Falling into Place – A Look at September Real Estate Statistics
Leaf peepers enjoyed a late, but spectacular fall foliage seasons this year, giving those that made their annual sojourn to the mountains a beautiful show of red, yellow and orange hues. Just because we live here doesn’t mean we don't act like tourists at some point, so I encourage you to behold the lingering beauty in our backyards.
This month’s blog takes a look at sales activity from September. Nationally, sales were up 7% over August, signaling the official end of summer, even though fall didn’t officially start until the third week. This increase in activity is often noted as the Fall Selling Season spike, when a back-to-school mentality is reflected in a modest bump in sales. In the current climate of low inventory, this year’s September bump was also likely attributed to an improvement in inventory levels in the past few months.
Not surprisingly, the increase in sales absorbed those inventory increases, with September levels down 0.8% from August. Looking back to last year, there is 13% less inventory.
NAR’s economist Lawrence Yun is bullish on inventory levels going in 2022, as homebuilders ramp up production of new homes and mortgage forbearance programs come to an end, pushing some existing owners into foreclosure.
Nationally, there is no abatement to price increases, with the median existing home price for all housing types up 13.3% to $352,800. We are closing in on almost 10 straight years of year-over-year price increases.
Even at these unbelievable prices, homes are still flying off the market in an average of 17 days.
Granite State Snapshot
How does this compare to market activity in our state?
Sales are actually down year-over-year in New Hampshire, falling 8.5% since last September, likely due to an considerable lack of inventory. Current available home levels sit at just 1.3 months supply, down 23.5% over last year.
Due to tight demand, prices are up 14.1% over this time last year, bringing the median sales price in our state to $400,000.
Homes are still moving quickly, with just 21 days on market, indicating strong buyer interest.
Regional Round Up
Activity in the Capital region came roaring back with a healthy uptick in the number of sales as well as prices. Across our other regions, however, sales are down considerably reflecting an acute lack of inventory, an average of 30% less than this time last year. Available homes are being snapped up quickly, making it a highly competitive market.
If you’re looking to buy, a Coldwell Banker Lifestyles real estate professional can expertly navigate today’s dynamic market conditions. And if you’re looking to sell, we can help you make the most of today’s favorable conditions for sellers.
Prices still continue to rise, pushing the cost to buy a home to an unbelievable threshold of $400,000. Compared to the national median home price of $352,800, it costs 13.4% more to buy a home in New Hampshire. While I may be biased, I believe it is certainly worth it.
List to Sell Ratio
When a home comes onto the market, it is offered at a list price. We watch to see what the ratio is between the list price and what the home actually sells for. Historically, the list to sale ration hovers around 97%. But in today’s heated market, homes in our markets are generally selling several percentage points above that historical average.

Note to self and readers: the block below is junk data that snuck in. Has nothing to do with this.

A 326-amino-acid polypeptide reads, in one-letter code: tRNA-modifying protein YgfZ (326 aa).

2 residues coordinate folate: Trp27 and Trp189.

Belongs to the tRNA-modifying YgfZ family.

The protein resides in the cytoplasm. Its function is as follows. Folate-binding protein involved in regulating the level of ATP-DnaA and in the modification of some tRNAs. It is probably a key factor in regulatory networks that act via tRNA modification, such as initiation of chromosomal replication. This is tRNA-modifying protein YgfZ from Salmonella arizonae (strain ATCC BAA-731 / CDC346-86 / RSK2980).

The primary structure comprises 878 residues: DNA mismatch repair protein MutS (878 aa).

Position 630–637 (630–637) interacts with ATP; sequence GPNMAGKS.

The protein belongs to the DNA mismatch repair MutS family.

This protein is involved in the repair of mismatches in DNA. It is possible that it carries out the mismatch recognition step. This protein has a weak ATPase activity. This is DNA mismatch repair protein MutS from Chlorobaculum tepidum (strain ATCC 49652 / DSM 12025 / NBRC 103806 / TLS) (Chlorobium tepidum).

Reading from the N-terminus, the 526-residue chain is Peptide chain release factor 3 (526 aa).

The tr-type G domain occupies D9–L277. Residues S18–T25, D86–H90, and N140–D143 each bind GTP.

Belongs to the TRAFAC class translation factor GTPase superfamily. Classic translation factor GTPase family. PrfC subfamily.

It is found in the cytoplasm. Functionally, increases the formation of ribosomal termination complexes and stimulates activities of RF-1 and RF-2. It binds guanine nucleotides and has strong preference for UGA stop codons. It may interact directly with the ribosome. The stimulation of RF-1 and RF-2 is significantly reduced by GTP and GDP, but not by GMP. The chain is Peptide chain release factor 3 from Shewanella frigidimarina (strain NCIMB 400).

We continue to see homes selling for well over asking price in the Capital and Sunapee regions. Homes in Upper Valley, White Mountains, Mount Washington and Okema are still commanding a bit more than historical pricing, around 2-3 percent more.
Inventory is down significantly in all of our regions. With summer officially over, potential sellers of homes in our vacation lifestyle regions may have gone dormant until ski season arrives.
So for now, enjoy the leaves!
If you are looking to gain additional details to assist you, a Coldwell Banker Lifestyles real estate professional can provide these market insights to speed your search. When it comes to expertise, our team is ready to serve you.
Reach out to me at email@example.com with any questions.
Until next month!
United States data derived from the National Association of Realtors. New Hampshire and Vermont data derived from NEREN, Inc., for the period of 1/1/2020-9/30/2020 versus 1/1/2021-9/30/2021 and 9/1/2020-9/30/2020 versus 9/1/2021-9/30/21. Maine data derived from Maine Real Estate Information System, Inc.(d/b/a Maine Listings) for the period of 1/1/2020-9/30/2020 versus 1/1/2021-9/30/2021 and 9/1/2020-9/30/2020 versus 9/1/2021-9/30/21.
Capital Region towns include: Concord, Bow, Boscawen, Pembroke, Hopkinton, Loudon, Canterbury, Weare, and Dunbarton, NH. Upper Valley towns include: Hanover, NH; Lebanon, NH; Enfield, NH; Lyme, NH; Grantham, NH; Norwich, VT; and Hartford, VT. Lake Sunapee Region towns include: Grantham, Croydon, Newport, Sunapee, Goshen, Newbury, Bradford, Warner, Sutton, Wilmot, Andover, New London, and Springfield, NH. White Mountains Region towns include: Littleton, Franconia, Lincoln, Woodstock, Benton, Bath, Easton, Lyman, Lisbon, Bethlehem, Whitefield, Dalton and Sugar Hill, NH. Mt. Washington Valley towns include: Albany, NH; Bartlett, NH; Chatham, NH; Conway, NH; Eaton, NH; Freedom, NH; Hart's Location, NH; Jackson, NH; Ossipee, NH; Tamworth, NH; Fryeburg, ME; and Brownfield, ME. Okemo Valley towns include: Ludlow, Plymouth,Chester, Cavendish, Mt. Holly, Reading, Weathersfield, and Weston, VT.